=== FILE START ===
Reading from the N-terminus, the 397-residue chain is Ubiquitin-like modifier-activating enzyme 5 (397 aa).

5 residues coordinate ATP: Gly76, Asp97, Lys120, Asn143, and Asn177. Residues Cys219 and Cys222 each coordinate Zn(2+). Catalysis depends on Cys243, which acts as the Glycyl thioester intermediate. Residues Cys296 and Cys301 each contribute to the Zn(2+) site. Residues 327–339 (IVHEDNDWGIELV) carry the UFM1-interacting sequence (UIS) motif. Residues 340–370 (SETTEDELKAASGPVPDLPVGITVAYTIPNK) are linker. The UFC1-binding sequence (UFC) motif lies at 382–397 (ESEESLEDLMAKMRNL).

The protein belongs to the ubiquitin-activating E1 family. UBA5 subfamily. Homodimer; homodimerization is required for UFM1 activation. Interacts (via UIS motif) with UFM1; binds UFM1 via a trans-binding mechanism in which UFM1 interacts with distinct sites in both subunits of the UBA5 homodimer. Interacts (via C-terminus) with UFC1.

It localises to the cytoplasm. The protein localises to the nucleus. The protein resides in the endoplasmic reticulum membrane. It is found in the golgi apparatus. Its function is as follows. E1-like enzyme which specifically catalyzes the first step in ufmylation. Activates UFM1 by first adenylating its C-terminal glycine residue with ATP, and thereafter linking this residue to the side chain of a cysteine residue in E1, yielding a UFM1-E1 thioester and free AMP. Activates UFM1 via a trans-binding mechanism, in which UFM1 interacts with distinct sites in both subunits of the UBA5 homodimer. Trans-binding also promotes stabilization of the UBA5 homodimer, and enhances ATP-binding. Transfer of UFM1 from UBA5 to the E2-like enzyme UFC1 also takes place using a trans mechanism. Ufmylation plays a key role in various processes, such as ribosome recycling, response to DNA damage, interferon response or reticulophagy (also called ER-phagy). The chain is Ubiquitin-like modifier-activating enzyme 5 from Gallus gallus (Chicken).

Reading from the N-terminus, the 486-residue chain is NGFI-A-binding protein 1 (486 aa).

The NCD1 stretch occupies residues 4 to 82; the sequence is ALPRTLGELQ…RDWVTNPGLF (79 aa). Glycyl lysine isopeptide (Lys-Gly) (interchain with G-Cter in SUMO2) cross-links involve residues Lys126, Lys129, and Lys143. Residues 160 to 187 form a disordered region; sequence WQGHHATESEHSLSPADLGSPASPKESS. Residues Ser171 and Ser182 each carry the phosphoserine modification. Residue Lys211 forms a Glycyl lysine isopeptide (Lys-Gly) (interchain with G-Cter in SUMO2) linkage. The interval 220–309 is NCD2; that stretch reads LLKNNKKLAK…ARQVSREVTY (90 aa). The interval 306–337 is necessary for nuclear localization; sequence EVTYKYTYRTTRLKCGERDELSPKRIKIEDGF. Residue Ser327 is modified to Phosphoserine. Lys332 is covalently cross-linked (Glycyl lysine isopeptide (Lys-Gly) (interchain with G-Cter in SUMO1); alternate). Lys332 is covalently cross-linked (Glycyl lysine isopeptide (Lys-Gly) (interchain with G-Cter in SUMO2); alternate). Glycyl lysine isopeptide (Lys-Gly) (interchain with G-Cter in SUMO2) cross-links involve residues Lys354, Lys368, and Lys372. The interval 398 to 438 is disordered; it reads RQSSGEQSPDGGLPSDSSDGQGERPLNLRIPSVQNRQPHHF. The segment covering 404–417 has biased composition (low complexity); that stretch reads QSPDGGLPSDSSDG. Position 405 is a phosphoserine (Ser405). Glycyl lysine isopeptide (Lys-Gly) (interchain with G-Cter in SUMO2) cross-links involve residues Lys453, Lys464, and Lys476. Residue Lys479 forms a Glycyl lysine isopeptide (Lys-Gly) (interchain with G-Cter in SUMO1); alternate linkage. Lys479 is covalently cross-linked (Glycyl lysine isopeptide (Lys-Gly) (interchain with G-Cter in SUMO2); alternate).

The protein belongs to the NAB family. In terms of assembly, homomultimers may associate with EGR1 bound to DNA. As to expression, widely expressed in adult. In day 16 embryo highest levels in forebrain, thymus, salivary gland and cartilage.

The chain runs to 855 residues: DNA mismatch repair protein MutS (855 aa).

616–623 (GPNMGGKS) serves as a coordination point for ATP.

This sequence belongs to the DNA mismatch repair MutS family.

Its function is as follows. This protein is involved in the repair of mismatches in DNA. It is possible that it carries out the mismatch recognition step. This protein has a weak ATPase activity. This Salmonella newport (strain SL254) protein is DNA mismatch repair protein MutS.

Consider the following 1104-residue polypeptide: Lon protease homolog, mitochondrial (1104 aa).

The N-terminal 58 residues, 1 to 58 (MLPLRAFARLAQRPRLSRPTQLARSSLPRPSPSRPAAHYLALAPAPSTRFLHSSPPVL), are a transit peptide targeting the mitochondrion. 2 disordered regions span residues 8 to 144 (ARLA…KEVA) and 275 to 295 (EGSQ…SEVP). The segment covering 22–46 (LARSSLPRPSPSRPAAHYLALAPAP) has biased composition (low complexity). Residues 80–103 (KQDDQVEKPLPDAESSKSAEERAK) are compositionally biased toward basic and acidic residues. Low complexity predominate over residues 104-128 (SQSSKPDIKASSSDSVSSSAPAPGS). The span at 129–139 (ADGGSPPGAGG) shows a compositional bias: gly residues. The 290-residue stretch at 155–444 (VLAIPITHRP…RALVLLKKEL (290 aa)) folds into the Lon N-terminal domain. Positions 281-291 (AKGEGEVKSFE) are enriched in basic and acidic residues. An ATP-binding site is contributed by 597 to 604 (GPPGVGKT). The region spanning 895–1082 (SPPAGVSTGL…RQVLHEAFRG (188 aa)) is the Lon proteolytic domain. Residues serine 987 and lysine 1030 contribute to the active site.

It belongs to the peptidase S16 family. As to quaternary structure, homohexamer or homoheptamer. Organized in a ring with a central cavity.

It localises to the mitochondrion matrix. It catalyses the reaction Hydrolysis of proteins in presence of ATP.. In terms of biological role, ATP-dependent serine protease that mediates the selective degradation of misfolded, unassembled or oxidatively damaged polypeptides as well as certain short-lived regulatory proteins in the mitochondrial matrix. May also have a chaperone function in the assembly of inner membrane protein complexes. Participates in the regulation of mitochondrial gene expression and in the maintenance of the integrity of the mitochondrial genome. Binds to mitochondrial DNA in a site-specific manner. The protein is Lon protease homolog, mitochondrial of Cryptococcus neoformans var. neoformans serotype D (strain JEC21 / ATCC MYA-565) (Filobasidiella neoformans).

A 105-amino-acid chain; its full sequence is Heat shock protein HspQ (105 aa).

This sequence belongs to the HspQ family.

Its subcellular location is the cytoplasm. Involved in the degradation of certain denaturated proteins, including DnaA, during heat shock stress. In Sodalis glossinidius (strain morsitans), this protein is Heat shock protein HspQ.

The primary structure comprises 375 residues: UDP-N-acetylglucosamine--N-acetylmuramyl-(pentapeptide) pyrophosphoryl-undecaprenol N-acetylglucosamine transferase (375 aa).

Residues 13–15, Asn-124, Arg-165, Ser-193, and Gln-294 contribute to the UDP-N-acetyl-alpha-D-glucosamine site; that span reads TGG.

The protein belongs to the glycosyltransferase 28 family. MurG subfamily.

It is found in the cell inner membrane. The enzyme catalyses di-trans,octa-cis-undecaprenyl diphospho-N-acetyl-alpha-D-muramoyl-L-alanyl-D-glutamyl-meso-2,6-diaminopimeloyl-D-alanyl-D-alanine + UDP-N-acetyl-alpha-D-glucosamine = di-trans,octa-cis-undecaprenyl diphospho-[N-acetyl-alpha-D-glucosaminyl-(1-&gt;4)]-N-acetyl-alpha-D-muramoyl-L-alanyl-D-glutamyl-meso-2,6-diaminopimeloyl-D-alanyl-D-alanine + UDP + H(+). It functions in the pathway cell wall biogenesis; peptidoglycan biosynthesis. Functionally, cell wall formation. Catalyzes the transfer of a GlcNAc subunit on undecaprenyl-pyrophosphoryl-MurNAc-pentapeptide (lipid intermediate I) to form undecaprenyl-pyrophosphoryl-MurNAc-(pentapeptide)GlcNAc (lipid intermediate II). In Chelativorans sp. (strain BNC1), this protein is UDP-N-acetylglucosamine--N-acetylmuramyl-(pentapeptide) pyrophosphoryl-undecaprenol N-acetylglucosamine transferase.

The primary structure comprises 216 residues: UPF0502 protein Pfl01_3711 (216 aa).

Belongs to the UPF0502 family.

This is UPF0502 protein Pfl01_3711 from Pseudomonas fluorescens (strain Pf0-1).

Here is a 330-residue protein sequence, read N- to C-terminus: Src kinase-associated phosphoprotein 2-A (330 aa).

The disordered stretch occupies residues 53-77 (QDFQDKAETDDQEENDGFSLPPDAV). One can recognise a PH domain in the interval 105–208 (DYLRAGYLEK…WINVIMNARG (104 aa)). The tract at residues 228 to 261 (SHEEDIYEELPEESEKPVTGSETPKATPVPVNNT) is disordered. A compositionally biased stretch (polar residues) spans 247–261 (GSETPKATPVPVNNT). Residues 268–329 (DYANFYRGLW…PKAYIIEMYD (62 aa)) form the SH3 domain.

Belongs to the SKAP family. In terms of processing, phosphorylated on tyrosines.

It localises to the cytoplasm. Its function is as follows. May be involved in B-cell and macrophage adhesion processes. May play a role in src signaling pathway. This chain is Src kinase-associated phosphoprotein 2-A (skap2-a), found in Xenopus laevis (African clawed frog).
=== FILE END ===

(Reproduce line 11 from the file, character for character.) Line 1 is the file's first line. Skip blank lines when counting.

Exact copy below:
Its function is as follows. This protein is involved in the repair of mismatches in DNA. It is possible that it carries out the mismatch recognition step. This protein has a weak ATPase activity. This Salmonella newport (strain SL254) protein is DNA mismatch repair protein MutS.